Experts like Dr. chibuzo may recommend food like gwote to persons suffering from diabetics mainly because of the acha and to pregnant women and young malnourished children, “indeed it is rich in vitamins” said Dr. Chibuzo. Going by the aforementioned it is understandable why many people in Jos see gwote as an important medicine in their daily lives, “our children hardly fall sick if we don’t seize to take it” said Elizabeth in Jos.

After about 3 hours at the famous Kugiya slum in Bukuru, on my way out I met Barnabas whom I earlier screened out of my gwote session. I offered to buy him a separate round of gwote but he refused “I am hungry but if I take gwote now, it will spoil my show, I want to remain tipsy today, please come back early tomorrow” he pleaded.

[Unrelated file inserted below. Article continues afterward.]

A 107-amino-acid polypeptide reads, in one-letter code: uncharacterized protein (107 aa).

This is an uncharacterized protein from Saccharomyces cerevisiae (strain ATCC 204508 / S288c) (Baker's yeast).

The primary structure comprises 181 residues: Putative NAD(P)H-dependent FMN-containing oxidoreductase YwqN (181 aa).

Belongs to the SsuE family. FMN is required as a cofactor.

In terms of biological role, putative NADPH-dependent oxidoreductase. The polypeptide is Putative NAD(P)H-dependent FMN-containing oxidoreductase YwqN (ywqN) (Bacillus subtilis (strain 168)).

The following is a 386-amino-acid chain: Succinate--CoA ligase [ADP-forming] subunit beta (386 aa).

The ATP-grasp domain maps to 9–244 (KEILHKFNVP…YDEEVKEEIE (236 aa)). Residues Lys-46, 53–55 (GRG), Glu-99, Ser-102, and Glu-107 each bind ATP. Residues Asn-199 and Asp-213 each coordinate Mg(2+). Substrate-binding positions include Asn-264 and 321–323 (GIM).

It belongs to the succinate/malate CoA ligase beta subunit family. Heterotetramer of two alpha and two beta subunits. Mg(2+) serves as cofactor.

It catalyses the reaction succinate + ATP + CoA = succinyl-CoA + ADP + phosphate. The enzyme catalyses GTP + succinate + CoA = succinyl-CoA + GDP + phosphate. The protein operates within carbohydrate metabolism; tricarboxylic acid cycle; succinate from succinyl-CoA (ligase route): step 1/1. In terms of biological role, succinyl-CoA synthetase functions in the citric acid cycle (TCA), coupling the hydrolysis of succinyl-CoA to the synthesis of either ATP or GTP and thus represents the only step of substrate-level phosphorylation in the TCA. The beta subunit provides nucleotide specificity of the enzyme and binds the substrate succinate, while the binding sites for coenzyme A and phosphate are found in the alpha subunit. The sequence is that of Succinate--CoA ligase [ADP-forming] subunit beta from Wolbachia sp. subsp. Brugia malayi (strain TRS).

Although Jos in Plateau is a place best known for its weather, a mixed of temperate and tropical climates, the state is also known for its mining production and the biggest host of Europeans and other foreign nationals and ethnic groups in Nigeria which made them more literate and exposed compared to other parts of the north.

 

But subsistence agriculture is the major occupations of the people, grains like millet, acha (a kind of mustard seed crop) are the chief cash crops; yams, sorghum, corn (maize), potatoes, cowpeas, rice, fruits, and vegetables are the staple crops. Fulani herdsmen graze their cattle on the tsetse-free plateau and supply milk to the dairy at Vom in the state.